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Recovery Support Services (RSSs) are non-clinical services that assist individuals and families to recover from alcohol or drug problems. They include social support, linkage to and coordination among allied service providers, and a full range of human services that facilitate recovery and wellness contributing to an improved quality of life. These services can be flexibly staged and may be provided prior to, during, and after treatment. RSSs may be provided in conjunction with treatment, and as separate and distinct services, to individuals and families who desire and need them. RSSs may be delivered by peers, professionals, faith-based and community-based groups, and others.

Recovery support services are typically provided by volunteers or paid staff members who are familiar with their community's support for people seeking to live free of alcohol and drugs. Often recovery support services are provided by peers-people in recovery or family members. Some services require reimbursement, while others, such as mutual support groups, may be available in the community free of charge. Recovery support services may include the following:

  • Transportation to and from treatment, recovery support activities, employment, etc.;
  • Employment services and job training;
  • Case management and individual services coordination, providing linkages with other services (e.g., legal services, Temporary Assistance for Needy Families, social services, food stamps);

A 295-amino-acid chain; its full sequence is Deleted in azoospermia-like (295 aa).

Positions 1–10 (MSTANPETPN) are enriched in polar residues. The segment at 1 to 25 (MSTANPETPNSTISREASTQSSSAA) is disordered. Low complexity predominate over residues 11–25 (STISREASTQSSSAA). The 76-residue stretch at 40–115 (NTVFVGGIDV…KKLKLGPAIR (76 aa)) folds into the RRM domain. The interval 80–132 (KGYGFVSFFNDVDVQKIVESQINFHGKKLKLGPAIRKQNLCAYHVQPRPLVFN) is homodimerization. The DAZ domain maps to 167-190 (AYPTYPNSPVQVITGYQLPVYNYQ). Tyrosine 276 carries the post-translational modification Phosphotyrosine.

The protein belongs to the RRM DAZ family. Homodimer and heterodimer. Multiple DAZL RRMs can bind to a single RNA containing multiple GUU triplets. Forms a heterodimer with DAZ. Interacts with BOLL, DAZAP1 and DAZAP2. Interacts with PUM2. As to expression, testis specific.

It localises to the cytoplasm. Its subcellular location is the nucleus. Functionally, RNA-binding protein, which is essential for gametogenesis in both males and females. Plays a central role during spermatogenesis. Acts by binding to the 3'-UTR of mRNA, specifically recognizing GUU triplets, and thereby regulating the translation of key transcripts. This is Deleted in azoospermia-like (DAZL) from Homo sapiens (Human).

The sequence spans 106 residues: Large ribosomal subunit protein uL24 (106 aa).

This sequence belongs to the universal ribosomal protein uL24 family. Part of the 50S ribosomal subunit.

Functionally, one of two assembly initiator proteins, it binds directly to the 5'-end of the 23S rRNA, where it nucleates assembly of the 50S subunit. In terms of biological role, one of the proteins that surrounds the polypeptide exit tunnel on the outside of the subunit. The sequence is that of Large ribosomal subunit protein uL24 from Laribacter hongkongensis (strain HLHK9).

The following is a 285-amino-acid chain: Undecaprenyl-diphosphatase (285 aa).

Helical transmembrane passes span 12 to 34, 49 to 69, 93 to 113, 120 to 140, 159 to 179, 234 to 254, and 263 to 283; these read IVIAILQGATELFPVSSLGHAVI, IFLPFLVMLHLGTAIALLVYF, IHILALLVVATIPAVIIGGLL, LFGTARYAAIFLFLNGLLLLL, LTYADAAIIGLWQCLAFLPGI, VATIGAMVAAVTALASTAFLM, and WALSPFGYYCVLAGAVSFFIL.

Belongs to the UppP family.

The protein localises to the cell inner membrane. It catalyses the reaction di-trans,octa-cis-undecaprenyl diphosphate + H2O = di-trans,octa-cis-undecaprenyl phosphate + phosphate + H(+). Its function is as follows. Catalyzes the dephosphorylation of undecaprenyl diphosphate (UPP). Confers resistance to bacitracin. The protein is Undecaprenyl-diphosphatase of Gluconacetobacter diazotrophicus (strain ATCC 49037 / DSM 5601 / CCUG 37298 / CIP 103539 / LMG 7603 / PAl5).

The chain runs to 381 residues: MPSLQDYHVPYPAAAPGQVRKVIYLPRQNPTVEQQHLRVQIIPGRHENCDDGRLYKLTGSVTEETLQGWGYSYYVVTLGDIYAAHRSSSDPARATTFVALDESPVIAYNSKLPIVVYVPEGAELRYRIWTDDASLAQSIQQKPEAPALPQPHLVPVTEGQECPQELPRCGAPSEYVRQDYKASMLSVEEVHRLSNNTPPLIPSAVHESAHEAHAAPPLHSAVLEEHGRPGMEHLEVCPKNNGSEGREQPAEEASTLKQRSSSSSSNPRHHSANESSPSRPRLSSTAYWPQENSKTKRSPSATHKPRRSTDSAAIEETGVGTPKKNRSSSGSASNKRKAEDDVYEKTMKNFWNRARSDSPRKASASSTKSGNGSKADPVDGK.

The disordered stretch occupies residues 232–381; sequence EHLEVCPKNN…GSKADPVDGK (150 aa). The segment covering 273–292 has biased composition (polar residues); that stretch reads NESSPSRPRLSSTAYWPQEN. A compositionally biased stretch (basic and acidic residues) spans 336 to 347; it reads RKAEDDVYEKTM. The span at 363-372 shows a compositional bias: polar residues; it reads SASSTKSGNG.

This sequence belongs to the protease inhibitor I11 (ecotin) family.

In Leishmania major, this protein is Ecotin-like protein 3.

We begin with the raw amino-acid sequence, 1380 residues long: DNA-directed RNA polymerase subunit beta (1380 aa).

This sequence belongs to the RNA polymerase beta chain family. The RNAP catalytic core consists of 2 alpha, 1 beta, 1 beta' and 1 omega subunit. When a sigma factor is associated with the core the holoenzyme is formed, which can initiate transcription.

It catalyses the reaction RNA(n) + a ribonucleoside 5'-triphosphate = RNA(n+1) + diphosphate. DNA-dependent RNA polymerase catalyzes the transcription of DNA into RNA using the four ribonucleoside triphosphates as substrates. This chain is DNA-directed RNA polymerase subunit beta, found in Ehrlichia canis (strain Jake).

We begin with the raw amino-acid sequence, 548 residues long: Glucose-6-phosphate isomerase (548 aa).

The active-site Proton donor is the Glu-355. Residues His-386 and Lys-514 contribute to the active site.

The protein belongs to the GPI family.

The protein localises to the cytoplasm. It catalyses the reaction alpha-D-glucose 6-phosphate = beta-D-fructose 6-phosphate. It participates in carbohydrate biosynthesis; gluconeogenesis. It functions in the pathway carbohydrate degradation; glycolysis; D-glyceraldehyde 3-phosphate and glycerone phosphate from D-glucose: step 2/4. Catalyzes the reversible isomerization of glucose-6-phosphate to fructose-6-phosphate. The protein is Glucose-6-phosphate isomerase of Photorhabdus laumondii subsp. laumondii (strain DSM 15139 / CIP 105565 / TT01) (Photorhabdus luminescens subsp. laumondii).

• Outreach;
  • Relapse prevention;
  • Housing assistance and services;
  • Child care;
  • Family/marriage education;
  • Peer-to-peer services, mentoring, and coaching;
  • Self-help and support groups (e.g., 12-step groups, SMART Recovery®, Women for Sobriety);
  • Life skills;
  • Spiritual and faith-based support;
  • Education;
  • Parent education and child development; and
  • Substance abuse education.

Be aware that when accessing "recovery support services" through the internet the word "Recovery" may be used in a number of different contexts to describe stages of treatment and /or intervention.

Definitions for Recovery Support Services
Transportation - Commuting services are provided to clients who are engaged in treatment- and/or recovery support-related appointments and activities and who have no other means of obtaining transportation. Forms of transportation services may include public transportation or a licensed and insured driver who is affiliated with an eligible program provider.

Employment Services and Job Training - These activities are directed toward improving and maintaining employment. Services include skills assessment and development, job coaching, career exploration or placement, job shadowing or internships, résumé writing, interviewing skills, and tips for retaining a job. Other services include training in a specific skill or trade to assist individuals to prepare for, find, and obtain competitive employment such as skills training, technical skills, vocational assessment, and job referral.